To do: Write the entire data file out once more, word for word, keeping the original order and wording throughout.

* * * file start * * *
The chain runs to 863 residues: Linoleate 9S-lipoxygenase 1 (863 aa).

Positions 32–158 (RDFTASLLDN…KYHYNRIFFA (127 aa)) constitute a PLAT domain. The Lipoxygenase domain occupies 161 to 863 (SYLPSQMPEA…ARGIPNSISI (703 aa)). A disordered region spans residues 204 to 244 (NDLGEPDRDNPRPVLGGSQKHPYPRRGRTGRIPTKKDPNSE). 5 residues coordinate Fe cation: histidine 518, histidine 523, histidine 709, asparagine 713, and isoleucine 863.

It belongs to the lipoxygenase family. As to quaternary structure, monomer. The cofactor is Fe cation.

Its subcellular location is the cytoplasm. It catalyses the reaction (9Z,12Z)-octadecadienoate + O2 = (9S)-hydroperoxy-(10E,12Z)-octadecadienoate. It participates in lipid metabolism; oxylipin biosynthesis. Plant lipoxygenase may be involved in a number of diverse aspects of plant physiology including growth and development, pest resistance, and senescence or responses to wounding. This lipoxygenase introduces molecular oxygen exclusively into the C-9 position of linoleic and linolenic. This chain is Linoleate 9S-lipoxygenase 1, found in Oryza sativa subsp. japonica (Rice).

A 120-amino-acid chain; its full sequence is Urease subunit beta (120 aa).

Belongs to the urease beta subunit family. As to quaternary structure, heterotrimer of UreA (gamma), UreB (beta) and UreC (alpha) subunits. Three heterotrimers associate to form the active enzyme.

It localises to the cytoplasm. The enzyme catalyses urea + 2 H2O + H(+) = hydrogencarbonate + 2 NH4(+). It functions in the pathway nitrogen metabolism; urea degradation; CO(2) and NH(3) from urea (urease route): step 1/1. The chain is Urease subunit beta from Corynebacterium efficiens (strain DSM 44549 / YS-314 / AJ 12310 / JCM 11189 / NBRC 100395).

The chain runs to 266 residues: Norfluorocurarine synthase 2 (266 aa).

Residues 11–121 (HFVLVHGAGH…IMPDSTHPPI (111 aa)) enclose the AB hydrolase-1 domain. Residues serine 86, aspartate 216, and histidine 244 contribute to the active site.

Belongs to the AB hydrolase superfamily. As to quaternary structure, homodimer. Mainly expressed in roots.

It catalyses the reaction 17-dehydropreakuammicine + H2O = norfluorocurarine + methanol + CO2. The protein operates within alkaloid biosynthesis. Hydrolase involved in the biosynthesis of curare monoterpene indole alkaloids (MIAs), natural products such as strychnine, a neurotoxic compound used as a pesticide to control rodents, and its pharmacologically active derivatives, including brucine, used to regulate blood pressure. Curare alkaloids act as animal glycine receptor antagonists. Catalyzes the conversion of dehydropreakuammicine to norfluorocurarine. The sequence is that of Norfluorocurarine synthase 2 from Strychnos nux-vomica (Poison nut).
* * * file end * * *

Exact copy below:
The chain runs to 863 residues: Linoleate 9S-lipoxygenase 1 (863 aa).

Positions 32–158 (RDFTASLLDN…KYHYNRIFFA (127 aa)) constitute a PLAT domain. The Lipoxygenase domain occupies 161 to 863 (SYLPSQMPEA…ARGIPNSISI (703 aa)). A disordered region spans residues 204 to 244 (NDLGEPDRDNPRPVLGGSQKHPYPRRGRTGRIPTKKDPNSE). 5 residues coordinate Fe cation: histidine 518, histidine 523, histidine 709, asparagine 713, and isoleucine 863.

It belongs to the lipoxygenase family. As to quaternary structure, monomer. The cofactor is Fe cation.

Its subcellular location is the cytoplasm. It catalyses the reaction (9Z,12Z)-octadecadienoate + O2 = (9S)-hydroperoxy-(10E,12Z)-octadecadienoate. It participates in lipid metabolism; oxylipin biosynthesis. Plant lipoxygenase may be involved in a number of diverse aspects of plant physiology including growth and development, pest resistance, and senescence or responses to wounding. This lipoxygenase introduces molecular oxygen exclusively into the C-9 position of linoleic and linolenic. This chain is Linoleate 9S-lipoxygenase 1, found in Oryza sativa subsp. japonica (Rice).

A 120-amino-acid chain; its full sequence is Urease subunit beta (120 aa).

Belongs to the urease beta subunit family. As to quaternary structure, heterotrimer of UreA (gamma), UreB (beta) and UreC (alpha) subunits. Three heterotrimers associate to form the active enzyme.

It localises to the cytoplasm. The enzyme catalyses urea + 2 H2O + H(+) = hydrogencarbonate + 2 NH4(+). It functions in the pathway nitrogen metabolism; urea degradation; CO(2) and NH(3) from urea (urease route): step 1/1. The chain is Urease subunit beta from Corynebacterium efficiens (strain DSM 44549 / YS-314 / AJ 12310 / JCM 11189 / NBRC 100395).

The chain runs to 266 residues: Norfluorocurarine synthase 2 (266 aa).

Residues 11–121 (HFVLVHGAGH…IMPDSTHPPI (111 aa)) enclose the AB hydrolase-1 domain. Residues serine 86, aspartate 216, and histidine 244 contribute to the active site.

Belongs to the AB hydrolase superfamily. As to quaternary structure, homodimer. Mainly expressed in roots.

It catalyses the reaction 17-dehydropreakuammicine + H2O = norfluorocurarine + methanol + CO2. The protein operates within alkaloid biosynthesis. Hydrolase involved in the biosynthesis of curare monoterpene indole alkaloids (MIAs), natural products such as strychnine, a neurotoxic compound used as a pesticide to control rodents, and its pharmacologically active derivatives, including brucine, used to regulate blood pressure. Curare alkaloids act as animal glycine receptor antagonists. Catalyzes the conversion of dehydropreakuammicine to norfluorocurarine. The sequence is that of Norfluorocurarine synthase 2 from Strychnos nux-vomica (Poison nut).